Quick, digital-only thoughts from In the Wake of the News columnist David Haugh.
For openers ...
As Paul George landed Friday night against the basket stanchion in Las Vegas, his right leg below the knee snapped to a nearly 90-degree angle, a horrific scene that was hard to watch even for those with strong stomachs.
Once was enough for me.
Thankfully, ESPN spared America replays of the injury that forced the cancellation of the Team USA scrimmage. If only it were that easy to erase or ignore the impact of the NBA’s enduring image of summer. Alas, nobody can.
In Chicago, the lingering issue involves two separate but not necessarily related ideas: how the devastating blow affects Derrick Rose and what it means for the future of NBA players in international competition.
First, Rose. A guy who participated in only 49 games the past three seasons needs to play. Rose must test the limits of both surgically repaired knees, against elite competition, to build confidence and stamina and re-establish his limits. He could get hurt playing in a private pick-up game as easily as he could representing his country. In Rose’s case, the chance to compete at such a high level comes at an ideal time in his recovery process. To pass it up would be unwise.
It was natural to see George on a stretcher under the basket and remember Rose in the same helpless position, surrounded by medical personnel, against the 76ers on April 28, 2012. The expression on Rose’s face suggested he related all too well to the anguish, too. But the rewards Rose will reap from continuing to play for coach Mike Krzyzewski outweigh the risks. Any other summer, that might not be the case – but this is no ordinary summer for Rose.
Not every star player involved needs the court time, though, which understandably could cause many NBA executives to follow Mavericks owner Mark Cuban’s lead and demand a re-evaluation of the league’s international participation. The Pacers responded to George’s injury gracefully, with Larry Bird rightly saying the injury could have happened anywhere. Will they be the exception or the rule? As the NBA debates what’s right for its future in international competition, questions suddenly outnumber answers.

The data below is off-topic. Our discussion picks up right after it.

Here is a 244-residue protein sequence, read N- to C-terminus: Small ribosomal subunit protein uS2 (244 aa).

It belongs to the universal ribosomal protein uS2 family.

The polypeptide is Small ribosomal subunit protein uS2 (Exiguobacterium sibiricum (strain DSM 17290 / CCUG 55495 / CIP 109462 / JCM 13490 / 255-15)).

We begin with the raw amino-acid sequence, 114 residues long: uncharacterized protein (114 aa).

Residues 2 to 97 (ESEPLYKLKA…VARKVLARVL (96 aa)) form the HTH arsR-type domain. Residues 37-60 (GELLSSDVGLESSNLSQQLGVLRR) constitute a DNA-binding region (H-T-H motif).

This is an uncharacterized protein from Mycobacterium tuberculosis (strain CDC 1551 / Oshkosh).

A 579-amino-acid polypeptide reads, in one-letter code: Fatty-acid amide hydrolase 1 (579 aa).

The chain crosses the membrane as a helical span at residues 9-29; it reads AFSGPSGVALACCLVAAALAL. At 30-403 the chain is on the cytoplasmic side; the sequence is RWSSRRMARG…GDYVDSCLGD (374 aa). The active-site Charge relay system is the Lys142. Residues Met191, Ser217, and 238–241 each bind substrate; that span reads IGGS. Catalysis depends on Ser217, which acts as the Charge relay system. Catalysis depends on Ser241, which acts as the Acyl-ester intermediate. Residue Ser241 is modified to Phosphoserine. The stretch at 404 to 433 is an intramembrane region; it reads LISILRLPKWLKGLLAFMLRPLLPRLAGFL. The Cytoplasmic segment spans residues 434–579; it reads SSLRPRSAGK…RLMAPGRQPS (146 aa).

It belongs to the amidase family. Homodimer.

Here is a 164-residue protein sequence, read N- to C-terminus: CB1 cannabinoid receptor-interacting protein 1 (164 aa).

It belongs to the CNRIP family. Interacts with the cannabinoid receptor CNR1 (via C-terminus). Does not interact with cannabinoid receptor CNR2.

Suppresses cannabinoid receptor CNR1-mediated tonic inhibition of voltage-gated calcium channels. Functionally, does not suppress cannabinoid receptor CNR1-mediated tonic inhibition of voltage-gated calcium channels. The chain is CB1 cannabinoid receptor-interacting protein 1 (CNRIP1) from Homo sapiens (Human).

Who better than former Redskins quarterback Joe Theismann to relate to what George might be going through pondering the rest of career after a catastrophic leg injury? Theismann’s came when Giants pass-rusher Lawrence Taylor crushed him in 1985, as the Indianapolis Star recalled in this interesting story.
Karate-chopping quarterbacks? The Tribune’s Dan Wiederer took a fascinating look at Joe Kim, the black belt martial arts expert the Bears hired to work with their defensive linemen. Love the Mr. Miyagi reference.
Jim Thome, the White Sox special adviser to the front office, spent Saturday night in Cleveland admiring the statue the Indians built to honor his career. They immortalized baseball’s nicest man in bronze.
Tweet of the week
Avi WE need u back!!! Get well soon! WSox
The White Sox first baseman couldn’t hide his excitement over the speedy return of outfielder Avi Garcia, whose weekend rehab stint hit a snag Sunday in the third inning of the Charlotte Knights game when he was hit by a pitch on the wrist and left the game.